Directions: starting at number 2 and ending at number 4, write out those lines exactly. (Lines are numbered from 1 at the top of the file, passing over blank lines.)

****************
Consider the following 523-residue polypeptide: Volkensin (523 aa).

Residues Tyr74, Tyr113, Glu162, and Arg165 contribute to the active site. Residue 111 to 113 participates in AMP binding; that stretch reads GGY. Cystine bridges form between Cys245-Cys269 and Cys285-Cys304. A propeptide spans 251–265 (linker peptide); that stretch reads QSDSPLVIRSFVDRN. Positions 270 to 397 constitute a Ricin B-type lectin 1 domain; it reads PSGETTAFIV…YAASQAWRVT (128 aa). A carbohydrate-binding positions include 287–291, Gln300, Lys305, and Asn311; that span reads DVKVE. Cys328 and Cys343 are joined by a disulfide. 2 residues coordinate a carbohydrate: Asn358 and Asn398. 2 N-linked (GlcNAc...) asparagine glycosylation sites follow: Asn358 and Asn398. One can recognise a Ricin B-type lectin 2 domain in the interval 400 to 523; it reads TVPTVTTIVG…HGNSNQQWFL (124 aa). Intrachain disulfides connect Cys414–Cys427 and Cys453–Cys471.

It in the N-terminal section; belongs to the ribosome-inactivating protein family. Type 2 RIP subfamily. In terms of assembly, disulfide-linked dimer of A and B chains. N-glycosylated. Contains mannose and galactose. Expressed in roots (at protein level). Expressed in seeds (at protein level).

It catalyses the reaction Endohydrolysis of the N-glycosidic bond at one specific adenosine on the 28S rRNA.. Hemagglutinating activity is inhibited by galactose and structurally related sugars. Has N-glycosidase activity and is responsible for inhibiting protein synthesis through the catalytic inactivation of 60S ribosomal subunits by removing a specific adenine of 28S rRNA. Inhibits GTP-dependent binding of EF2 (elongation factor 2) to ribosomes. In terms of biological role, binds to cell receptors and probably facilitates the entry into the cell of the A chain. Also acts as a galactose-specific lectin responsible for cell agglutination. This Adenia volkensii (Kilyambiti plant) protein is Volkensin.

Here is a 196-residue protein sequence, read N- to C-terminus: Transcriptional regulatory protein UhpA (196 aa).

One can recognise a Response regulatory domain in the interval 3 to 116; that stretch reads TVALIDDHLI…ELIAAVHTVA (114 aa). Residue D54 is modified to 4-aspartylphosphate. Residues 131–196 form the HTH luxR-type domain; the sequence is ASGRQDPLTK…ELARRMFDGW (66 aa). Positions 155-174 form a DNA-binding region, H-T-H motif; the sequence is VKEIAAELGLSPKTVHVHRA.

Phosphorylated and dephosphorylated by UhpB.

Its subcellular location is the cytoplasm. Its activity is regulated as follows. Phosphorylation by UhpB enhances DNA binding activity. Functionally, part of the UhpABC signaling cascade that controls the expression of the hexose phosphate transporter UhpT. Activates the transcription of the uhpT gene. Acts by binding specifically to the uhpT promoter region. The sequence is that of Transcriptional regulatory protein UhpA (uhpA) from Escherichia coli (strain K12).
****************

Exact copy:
Residues Tyr74, Tyr113, Glu162, and Arg165 contribute to the active site. Residue 111 to 113 participates in AMP binding; that stretch reads GGY. Cystine bridges form between Cys245-Cys269 and Cys285-Cys304. A propeptide spans 251–265 (linker peptide); that stretch reads QSDSPLVIRSFVDRN. Positions 270 to 397 constitute a Ricin B-type lectin 1 domain; it reads PSGETTAFIV…YAASQAWRVT (128 aa). A carbohydrate-binding positions include 287–291, Gln300, Lys305, and Asn311; that span reads DVKVE. Cys328 and Cys343 are joined by a disulfide. 2 residues coordinate a carbohydrate: Asn358 and Asn398. 2 N-linked (GlcNAc...) asparagine glycosylation sites follow: Asn358 and Asn398. One can recognise a Ricin B-type lectin 2 domain in the interval 400 to 523; it reads TVPTVTTIVG…HGNSNQQWFL (124 aa). Intrachain disulfides connect Cys414–Cys427 and Cys453–Cys471.

It in the N-terminal section; belongs to the ribosome-inactivating protein family. Type 2 RIP subfamily. In terms of assembly, disulfide-linked dimer of A and B chains. N-glycosylated. Contains mannose and galactose. Expressed in roots (at protein level). Expressed in seeds (at protein level).

It catalyses the reaction Endohydrolysis of the N-glycosidic bond at one specific adenosine on the 28S rRNA.. Hemagglutinating activity is inhibited by galactose and structurally related sugars. Has N-glycosidase activity and is responsible for inhibiting protein synthesis through the catalytic inactivation of 60S ribosomal subunits by removing a specific adenine of 28S rRNA. Inhibits GTP-dependent binding of EF2 (elongation factor 2) to ribosomes. In terms of biological role, binds to cell receptors and probably facilitates the entry into the cell of the A chain. Also acts as a galactose-specific lectin responsible for cell agglutination. This Adenia volkensii (Kilyambiti plant) protein is Volkensin.